Softpanorama

Home Switchboard Unix Administration Red Hat TCP/IP Networks Neoliberalism Toxic Managers
May the source be with you, but remember the KISS principle ;-)
Bigger doesn't imply better. Bigger often is a sign of obesity, of lost control, of overcomplexity, of cancerous cells

Using command line commands for group administration in AIX

News

See also

Redbooks IBM Links Recommended Links Using Smit
mkuser chuser chsh chfn lsuser passwd
chpasswd pwdadm rmuser      
Useful AIX commands smit sudo Tips Humor Etc

Now that you are familiar with the files behind the commands, take a look at the commands themselves. You'll learn how to create a user as well as modify a user after it has been created.

Like user administration, it's important that you know the configuration files behind the commands that modify them.

/etc/group

The /etc/group file contains the basics of a group. For example:

	
system:!:0:root,pconsole,esaadmin
staff:!:1:ipsec,esaadmin,sshd,xander
bin:!:2:root,bin
sys:!:3:root,bin,sys
adm:!:4:bin,adm
uucp:!:5:uucp,nuucp
mail:!:6:
security:!:7:root
cron:!:8:root
printq:!:9:lp
audit:!:10:root
ecs:!:28:
nobody:!:4294967294:nobody,lpd
perf:!:20:
shutdown:!:21:
lp:!:11:root,lp
invscout:!:12:invscout
snapp:!:13:snapp
ipsec:!:200:
pconsole:!:14:pconsole
sshd:!:201:sshd

 

As you can see, the file is colon delimited like the /etc/passwd file, and each entry contains only four fields in the following format (with spaces added before and after the delimiter to ease reading):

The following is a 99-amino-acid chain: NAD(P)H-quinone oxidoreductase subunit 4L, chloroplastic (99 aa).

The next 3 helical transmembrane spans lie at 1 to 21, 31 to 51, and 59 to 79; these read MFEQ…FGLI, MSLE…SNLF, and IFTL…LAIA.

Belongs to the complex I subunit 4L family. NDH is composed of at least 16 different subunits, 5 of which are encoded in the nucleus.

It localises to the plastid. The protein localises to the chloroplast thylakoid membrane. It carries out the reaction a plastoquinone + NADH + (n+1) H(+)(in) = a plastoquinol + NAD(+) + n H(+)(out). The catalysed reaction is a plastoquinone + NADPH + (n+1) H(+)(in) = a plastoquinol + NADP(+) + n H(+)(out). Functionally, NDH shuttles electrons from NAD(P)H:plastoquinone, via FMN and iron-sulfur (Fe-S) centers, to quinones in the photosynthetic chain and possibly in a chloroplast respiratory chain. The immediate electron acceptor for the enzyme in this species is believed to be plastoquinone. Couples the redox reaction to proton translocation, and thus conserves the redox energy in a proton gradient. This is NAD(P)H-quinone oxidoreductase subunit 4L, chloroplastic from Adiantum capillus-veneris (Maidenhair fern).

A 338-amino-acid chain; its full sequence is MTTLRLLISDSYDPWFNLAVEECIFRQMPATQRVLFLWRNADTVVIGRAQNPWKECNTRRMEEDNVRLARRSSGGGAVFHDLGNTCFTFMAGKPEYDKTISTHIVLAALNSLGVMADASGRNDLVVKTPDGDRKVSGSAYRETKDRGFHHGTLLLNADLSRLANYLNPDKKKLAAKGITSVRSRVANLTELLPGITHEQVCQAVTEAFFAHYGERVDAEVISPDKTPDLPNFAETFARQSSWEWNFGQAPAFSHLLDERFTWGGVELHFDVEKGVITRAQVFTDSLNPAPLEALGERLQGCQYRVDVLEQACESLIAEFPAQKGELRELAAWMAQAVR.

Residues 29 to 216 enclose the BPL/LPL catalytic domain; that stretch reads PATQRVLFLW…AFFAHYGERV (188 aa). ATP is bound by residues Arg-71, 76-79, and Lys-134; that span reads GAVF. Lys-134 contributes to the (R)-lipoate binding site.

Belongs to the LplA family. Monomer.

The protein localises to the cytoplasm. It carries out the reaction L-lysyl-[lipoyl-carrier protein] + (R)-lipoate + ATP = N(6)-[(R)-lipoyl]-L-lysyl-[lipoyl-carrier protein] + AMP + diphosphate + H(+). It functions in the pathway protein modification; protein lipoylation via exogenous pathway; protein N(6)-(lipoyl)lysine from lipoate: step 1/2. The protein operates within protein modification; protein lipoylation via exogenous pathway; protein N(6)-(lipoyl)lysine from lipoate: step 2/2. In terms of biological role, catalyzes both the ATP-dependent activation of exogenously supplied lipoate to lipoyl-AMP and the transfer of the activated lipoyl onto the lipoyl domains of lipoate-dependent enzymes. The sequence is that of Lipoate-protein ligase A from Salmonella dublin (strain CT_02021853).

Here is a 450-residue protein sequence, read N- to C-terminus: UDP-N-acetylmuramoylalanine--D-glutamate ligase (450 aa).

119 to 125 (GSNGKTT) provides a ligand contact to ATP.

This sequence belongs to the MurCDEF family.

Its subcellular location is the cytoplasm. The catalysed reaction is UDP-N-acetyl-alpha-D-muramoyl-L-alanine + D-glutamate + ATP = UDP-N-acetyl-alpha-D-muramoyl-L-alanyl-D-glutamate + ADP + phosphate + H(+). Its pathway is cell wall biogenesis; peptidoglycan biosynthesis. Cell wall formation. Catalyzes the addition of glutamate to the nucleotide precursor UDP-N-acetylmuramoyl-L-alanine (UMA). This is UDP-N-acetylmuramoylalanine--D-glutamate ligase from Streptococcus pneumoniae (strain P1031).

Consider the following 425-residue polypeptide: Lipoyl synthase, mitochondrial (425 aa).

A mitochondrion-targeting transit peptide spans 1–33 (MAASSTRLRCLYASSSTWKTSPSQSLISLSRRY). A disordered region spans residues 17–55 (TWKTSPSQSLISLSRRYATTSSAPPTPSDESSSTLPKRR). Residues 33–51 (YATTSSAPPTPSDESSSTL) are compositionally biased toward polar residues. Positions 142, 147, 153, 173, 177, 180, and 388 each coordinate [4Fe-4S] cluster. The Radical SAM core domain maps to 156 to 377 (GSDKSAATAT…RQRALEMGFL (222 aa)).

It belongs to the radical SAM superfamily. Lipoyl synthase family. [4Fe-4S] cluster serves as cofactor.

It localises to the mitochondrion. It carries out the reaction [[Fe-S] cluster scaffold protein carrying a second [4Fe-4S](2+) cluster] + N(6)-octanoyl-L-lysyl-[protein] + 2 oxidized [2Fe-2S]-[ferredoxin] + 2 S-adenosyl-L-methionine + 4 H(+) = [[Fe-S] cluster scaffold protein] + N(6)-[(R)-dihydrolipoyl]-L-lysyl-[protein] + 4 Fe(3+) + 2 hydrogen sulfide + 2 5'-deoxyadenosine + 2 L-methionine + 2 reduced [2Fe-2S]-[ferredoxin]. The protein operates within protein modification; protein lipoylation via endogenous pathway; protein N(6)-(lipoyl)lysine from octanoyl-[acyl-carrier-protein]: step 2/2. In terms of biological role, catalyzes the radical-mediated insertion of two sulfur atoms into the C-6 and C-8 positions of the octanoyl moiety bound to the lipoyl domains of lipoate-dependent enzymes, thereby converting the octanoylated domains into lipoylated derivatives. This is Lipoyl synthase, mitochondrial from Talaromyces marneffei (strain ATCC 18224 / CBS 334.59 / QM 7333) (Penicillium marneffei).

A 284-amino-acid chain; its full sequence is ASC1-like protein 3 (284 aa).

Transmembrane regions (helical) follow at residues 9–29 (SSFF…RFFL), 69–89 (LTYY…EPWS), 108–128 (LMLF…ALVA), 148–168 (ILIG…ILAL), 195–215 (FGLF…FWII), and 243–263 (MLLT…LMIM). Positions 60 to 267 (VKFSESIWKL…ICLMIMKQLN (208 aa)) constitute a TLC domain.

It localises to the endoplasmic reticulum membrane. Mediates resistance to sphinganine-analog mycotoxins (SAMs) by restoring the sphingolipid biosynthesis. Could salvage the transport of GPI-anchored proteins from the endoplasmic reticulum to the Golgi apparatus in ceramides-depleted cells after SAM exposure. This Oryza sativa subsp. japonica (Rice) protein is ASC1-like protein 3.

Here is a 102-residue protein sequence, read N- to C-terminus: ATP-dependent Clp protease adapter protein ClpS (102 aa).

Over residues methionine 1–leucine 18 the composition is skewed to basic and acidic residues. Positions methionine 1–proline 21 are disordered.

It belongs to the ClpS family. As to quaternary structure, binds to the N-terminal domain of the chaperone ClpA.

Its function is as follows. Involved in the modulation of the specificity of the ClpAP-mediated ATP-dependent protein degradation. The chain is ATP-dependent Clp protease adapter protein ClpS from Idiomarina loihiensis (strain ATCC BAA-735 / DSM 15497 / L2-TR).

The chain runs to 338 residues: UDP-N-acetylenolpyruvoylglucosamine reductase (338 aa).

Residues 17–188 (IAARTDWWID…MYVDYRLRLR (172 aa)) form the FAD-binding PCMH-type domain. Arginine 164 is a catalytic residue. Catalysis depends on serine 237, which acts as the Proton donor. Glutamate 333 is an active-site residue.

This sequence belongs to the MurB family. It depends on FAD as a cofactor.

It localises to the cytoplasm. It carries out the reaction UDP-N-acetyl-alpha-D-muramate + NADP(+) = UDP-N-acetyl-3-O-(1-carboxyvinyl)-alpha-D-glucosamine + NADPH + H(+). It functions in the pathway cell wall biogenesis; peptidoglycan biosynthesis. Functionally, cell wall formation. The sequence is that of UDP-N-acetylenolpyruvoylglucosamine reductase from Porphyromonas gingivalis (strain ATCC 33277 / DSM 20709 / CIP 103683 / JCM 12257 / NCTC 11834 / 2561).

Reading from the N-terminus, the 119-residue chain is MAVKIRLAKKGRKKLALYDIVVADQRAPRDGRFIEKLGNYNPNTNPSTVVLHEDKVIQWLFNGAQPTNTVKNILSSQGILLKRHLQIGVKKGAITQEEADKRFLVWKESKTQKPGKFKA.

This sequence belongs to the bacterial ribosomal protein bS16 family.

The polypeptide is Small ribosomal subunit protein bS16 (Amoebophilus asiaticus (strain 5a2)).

Group Name : Password Flag : GID : User(s)

Here's the line-by-line breakdown:

/etc/security/group

The /etc/security/group file is much like /etc/security/user for users: It contains extended attributes to the specified group:

Parameter Format Description
adms user1, user2, … Comma-delimited list of users with administrative rights to the group.
admin TRUE | FALSE If True, the group has administrative rights to the group.

For more attributes, read the man page for /etc/security/group (man group), or visit http://publib.boulder.ibm.com/infocenter/pseries/v5r3/index.jsp?topic=/com.ibm.aix.files/doc/aixfiles/group.htm.

The file is broken down into stanzas like the other configuration files in /etc/security, with the group name as the identifier. A nice feature of this file is that it allows you to set administrator rights to a standard user for a group. The administrators of that group can then modify the group as they see fit by adding members to or removing members from the group. Listing 18 provides an example of what an /etc/security/group looks like. In this example, the group jradmin has admin set to False and standard users pac and xander defined as administrators of the group.